Tag Archives: Charlie Chaplin

What a character!!

One of the original comedians from the silent film era, other than the more commonly known Chaplin and Keaton comedies…..there was Ben Turpin!

First of all, the cross-eyed comedian of silent days was not born that way. Supposedly his right eye slipped out of alignment while playing the role of the similarly afflicted Happy Hooligan in vaudeville and it never adjusted. Ironically, it was this disability that would enhance his comic value and make him a top name.

Ben Turpin was born in New Orleans in 1869, the son of a French-born confectionery store owner. When 7 years old, his father moved to New York’s lower East Side. A wanderlust fellow by nature, Turpin lived the life of a hobo in his early adult years. He started up his career by chance while bumming in Chicago where he drew laughs at parties. An ad in a newspaper looking for comedy acts caught his eye and he successfully booked shows along with a partner. Going solo, he performed on the burlesque circuit as well as under circus tents and invariably entertained his audiences by doing tricks, vigorous pratfalls and, of course, crossing his eyes. One of his more familiar sight gags was a backwards tumble he called the “108.” He happened upon the Happy Hooligan persona while playing on the road and kept the hapless character as part of routine for 17 years.

Do you have a favorite film by him?


Attn Classic Movie Lovers!!

If you don’t feel like seeing the latest and greatest in the theaters this weekend, check out these classics on the big screen!!

Jeff Margolis’ “Richard Pryor: Live in Concert” American Cinematheque’s Aero Theatre, Santa Monica Friday, 7:30 p.m., $11 The pioneering African American comic’s 1979 performance film shot at the Terrace Theater in Long Beach.

Peter Watkins’ “Privilege” Leo S. Bing Theater at the Los Angeles County Museum of Art, Los Angeles Friday, 7:30 p.m., $4-$9 A rarely seen, controversial 1967 British film with Paul Jones and the British fashion model of the time, Jean Shrimpton.

Jacques Tourneur’s “Out of the Past” New Beverly Cinema, Los Angeles Friday and Saturday, various times/$8 Robert Mitchum stars in this seminal 1947 film noir, which also features Jane Greer as the femme fatale and a young Kirk Douglas.

Mark Robson’s “Earthquake” American Cinematheque’s Egyptian Theatre, Hollywood Saturday, 7:30 p.m., $11 Los Angeles is toppled by a massive earthquake in this campy 1974 disaster flick with a cast of thousands including Charlton Heston and Ava Gardner. The film will be presented in Sensurround, so you can actually feel the Earth move.

Charlie Chaplin’s “The Kid” Cinefamily at Silent Movie Theatre, Los Angeles Sunday/2 p.m./$12 What better way to celebrate Father’s Day than with this lovely, sentimental classic 1921 comedy with Chaplin and an adorable Jackie Coogan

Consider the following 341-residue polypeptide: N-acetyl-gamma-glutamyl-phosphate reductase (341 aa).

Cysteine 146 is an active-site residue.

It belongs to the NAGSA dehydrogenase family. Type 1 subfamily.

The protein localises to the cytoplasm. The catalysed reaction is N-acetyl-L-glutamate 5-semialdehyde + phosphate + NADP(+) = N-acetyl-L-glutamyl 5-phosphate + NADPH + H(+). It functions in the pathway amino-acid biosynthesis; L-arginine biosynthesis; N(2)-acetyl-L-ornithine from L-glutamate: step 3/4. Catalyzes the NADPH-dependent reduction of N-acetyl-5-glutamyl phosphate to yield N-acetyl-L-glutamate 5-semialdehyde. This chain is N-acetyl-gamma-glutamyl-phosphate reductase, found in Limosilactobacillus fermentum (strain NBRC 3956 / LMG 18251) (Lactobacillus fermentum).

Robert Mulligan’s “To Kill a Mockingbird” New Beverly Cinema, Los Angeles Sunday-Tuesday, various times, $8 Gregory Peck won a best actor Oscar as an honorable Southern attorney and loving father in this 1962 adaptation of Harper Lee’s classic book. Another perfect way to spend Father’s Day.

Enjoy!!

 

 

 


Happy Birthday Charles Chaplin

Happy Birthday Charles Chaplin

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Where does one begin when trying to sum up Charlie Chaplin’s career?

Sir Charles Spencer “Charlie” Chaplin was born on this day, April 16, 1889 in London, England.

Charlie Chaplin, considered (and for good reason) to be one of the most pivotal stars of the early days of Hollywood and film.  Charlie Chaplin was an actor, comedian, director, producer, writer, musician and music composer whose work in motion pictures spanned from 1914 until 1967.

He is most recognized as an icon of the silent film era, often associated with his popular “Little Tramp” character; the man with the toothbrush mustache, bowler hat, bamboo cane, and a funny walk.

Here is an interesting trivia fact that I had no clue about: “On March 3, 1978, his dead body was stolen from the Corsier-Sur-Vevey cemetery. It took until 18 May when the police found it.” – OH MY  I know silent films aren’t for everyone but if you ever want to give it a shot, you will not be let down with Mr. Chaplin.  He is a great comedian who can make you laugh without saying a word, and that’s saying something.

Top 5 Charlie Chaplin movies I suggest:

1: The Great Dictator (1940)

2: The Gold Rush (1925)

3: The Circus (1928)

4: The Kid (1921)

5: Modern Times (1936)

If you are in the Los Angeles area, I would suggest looking up the Egyptian Theatre for silent film screenings as I have seen first hand Chaplin films on original 8mm along with commentary.  It was a fabulous experience and definitely a great way to view the classics!